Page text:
If we become concerned about you or anyone else while using one of our services, we will act in line with our safeguarding policy and procedures. This may involve sharing this information with relevant authorities to ensure we comply with our policies and legal obligations.

Shouted at by disabled passenger in priority seats - what to do in these scenarios?

Options
teasweetly
teasweetly Scope Member Posts: 3 Listener
Hi all, I have an invisible neuro cardiological condition that means I can't stand for very long so I use priority seating on busses. 

On 2 separate occasions I have had elderly disabled people have a go at me for not giving it up. 

The first was tense then funny as the 82 year old turned to me after I said I was disabled too and said : sorry for being a miserable old C**t 

The second was very irate after explaining my condition they shouted "so you have treatments, I don't have treatments!!!" Then shouted at every one else on the bus sat in priority seats. 

What is the best thing to do in these situations? 

I start by saying "I am disabled too" which often diffuses it a little....

Please share your own experiences and advice, thank you :)

Comments

  • surfygoose
    surfygoose Community member Posts: 456 Empowering
    edited May 2023
    Options
    I’m sorry that happened to you. It sounds like you handled it well. Sadly some people are just rude. They should accept it that you need to be sat there and shouldn’t make you feel bad about it.
  • Alex_Alumni
    Alex_Alumni Scope alumni Posts: 7,561 Championing
    Options
    Hi @teasweetly and thanks for posting, I'm sorry to hear about your experiences on the bus lately, sadly you're not alone with this. 

    I have similar experiences of being judged this way myself, as a wheelchair user who is younger than pension age. It helps to reaffirm sometimes: Young disabled people exist, and that's okay!

    The people you mention who shouted are reacting due to a lack of awareness and understanding, and it's not a reflection on you, or your right to a priority seat on the bus. 

    It can be hard to manage these sorts of negative reactions when you're just going about your day, I completely get that. It does sound like you're doing a good job of trying to diffuse things, and if someone else is still angry, that's on them!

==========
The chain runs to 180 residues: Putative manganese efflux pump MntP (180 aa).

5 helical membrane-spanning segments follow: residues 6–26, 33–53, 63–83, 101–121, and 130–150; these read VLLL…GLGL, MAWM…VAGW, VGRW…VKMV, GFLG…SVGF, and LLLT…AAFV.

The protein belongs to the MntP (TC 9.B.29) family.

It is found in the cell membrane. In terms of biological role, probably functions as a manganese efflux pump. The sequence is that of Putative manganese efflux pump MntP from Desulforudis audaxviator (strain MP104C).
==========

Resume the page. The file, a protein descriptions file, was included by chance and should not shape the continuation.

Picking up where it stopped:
Online Community Coordinator
    Scope

    Concerned about another member's safety or wellbeing? Flag your concerns with us.

    Want to give us feedback? Complete our feedback form now.
  • OverlyAnxious
    OverlyAnxious Community member Posts: 2,806 Championing
    Options
    You could use a sunflower badge or lanyard while on the bus, just to make other people aware of your hidden disability.

    Sadly, 'normal' people take advantage of things like this too often.  Priority seating, disabled parking, accessible toilets, etc.  If disabled people never challenged it, they'd have no reason to stop.  Of course, the flip side to that is that people with hidden disabilities end up getting challenged incorrectly.
  • teasweetly
    teasweetly Scope Member Posts: 3 Listener
    Options
    Thanks everyone for your responses so far. It's hard as I want to say that it doesn't bother me but it is hard to ignore someone shouting in your face. 

    I carry the "please offer me a seat card" ( I have the badge too its just one more thing to remember to bring and pin on each time I travel) and my Access Card which I can take out of my wallet when I am challenged. On the majority of journeys they go absolutely fine and this has happened twice so far in 6 months. When I have my walking stick I get treated so well and go unchallenged, yet I don't really want to wear a sunflower or a badge every time. 

    Confrontation is never pleasant, the best line I have heard used instead of challenging someone is "If you are able to stand please may I have your seat". 

    Does anyone have any other good phrases? 
If we become concerned about you or anyone else while using one of our services, we will act in line with our safeguarding policy and procedures. This may involve sharing this information with relevant authorities to ensure we comply with our policies and legal obligations.

Find out how to let us know if you're concerned about another member's safety.